Hex by Thomas Olde Heuvelt

(9.0/10)

Book of the Year 2016 (see all)

Over the years, I have read stories about haunted houses and cursed people, but it is very rare that I have read a book about a cursed town and a curse is exactly what the town of Black Spring has. For over 350 years the people of Black Spring have been hiding a dark secret from the world, is it time for that secret to be revealed?

Hex pulls you into its story quite serenely, whilst adding chills to the proceedings as the book slowly reveals the unfortunate events that resulted in the death of Katherine van Wyler, accused of witchcraft and put to death because of it. Katherine cursed the residents of Black Spring in a number of ways, one being that she wanders through the town to her own schedule and can appear in people's homes. She is not an apparition, rather as solid as a human being. Katherine's appearance is haunting, with her eyes and mouth sewn closed to prevent greater devastation of madness and death.

The book is set in the present day, which means that not only does the town have to keep Katherine hidden from outsiders, they also need to enforce the rules that keep the town safe. If we thought that we lived in a surveillance state in the UK, reading Hex has shown me that it has nothing on Black Spring, with 24/7 surveillance from cameras and the people who live there, which keeps an eye on where Katherine wanders, as well as keeping the citizens in check. This team monitors the town's computer use and deals with troublemakers that try and expose the town. There is also an app that people use to report sightings of Katherine. With all of these safety measures in place the town has led itself into a false sense of security.

The book has a number of prominent characters, but we are first introduced to the Grant family and most of the events that happen in the book are instigated by them. Steve and Jocelyn moved to Black Spring years ago, never knowing that they would never be able to move to another town again. They have had to make some tough choices as to whether to have children or not, knowing that they are effectively stunting the choices their children will be able to take. Their children Tyler and Matt seem to be well adjusted, but Tyler is now at an age where he is thinking about his future, he is still young and idealistic enough to believe that the curse can be broken so that he can lead a normal life. There are strong themes throughout Hex regarding pushing boundaries, rebellion, being an individual rather than part of the crowd. This is seen time and again with the members of the Grant family.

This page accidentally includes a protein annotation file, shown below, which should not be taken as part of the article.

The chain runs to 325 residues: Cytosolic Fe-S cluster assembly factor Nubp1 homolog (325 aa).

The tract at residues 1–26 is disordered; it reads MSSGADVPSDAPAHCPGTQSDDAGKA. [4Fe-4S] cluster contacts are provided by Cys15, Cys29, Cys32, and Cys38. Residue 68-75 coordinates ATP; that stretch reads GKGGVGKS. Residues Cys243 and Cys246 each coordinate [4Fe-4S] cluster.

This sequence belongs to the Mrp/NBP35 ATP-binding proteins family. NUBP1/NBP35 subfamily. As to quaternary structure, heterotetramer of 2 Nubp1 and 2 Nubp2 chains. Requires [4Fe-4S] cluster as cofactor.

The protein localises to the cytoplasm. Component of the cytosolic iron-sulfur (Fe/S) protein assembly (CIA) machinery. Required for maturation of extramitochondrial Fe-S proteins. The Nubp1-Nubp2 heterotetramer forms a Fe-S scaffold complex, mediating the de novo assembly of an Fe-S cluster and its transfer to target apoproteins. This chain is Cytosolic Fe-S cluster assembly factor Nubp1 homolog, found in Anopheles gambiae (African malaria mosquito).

The supernatural elements in this novel are haunting, the scares and horrors are unexpected, but the underlying theme for me is the evil hidden within humanity. Katherine’s backstory is tragic and her curse is bound in revenge, but is she in control of this or does the curse go further into the town’s psyche? The book is split into two parts, the first part builds on the suspense slowly giving us information on how the town and the curse works. We get to meet a number of seemingly ordinary folk, that hide and protect one another's secrets in the name of keeping Black Spring safe. Part two, on the other hand, is not a complete departure of what came before but has a far larger emotional impact especially once the set-up pays off. The second part of the book is especially hard-hitting and adrenaline packed when it shows the full depravity of mob rule and outrage, where there are always people looking to blame someone else for the bad things that are happening, but will always act first and hope that there will be answers later.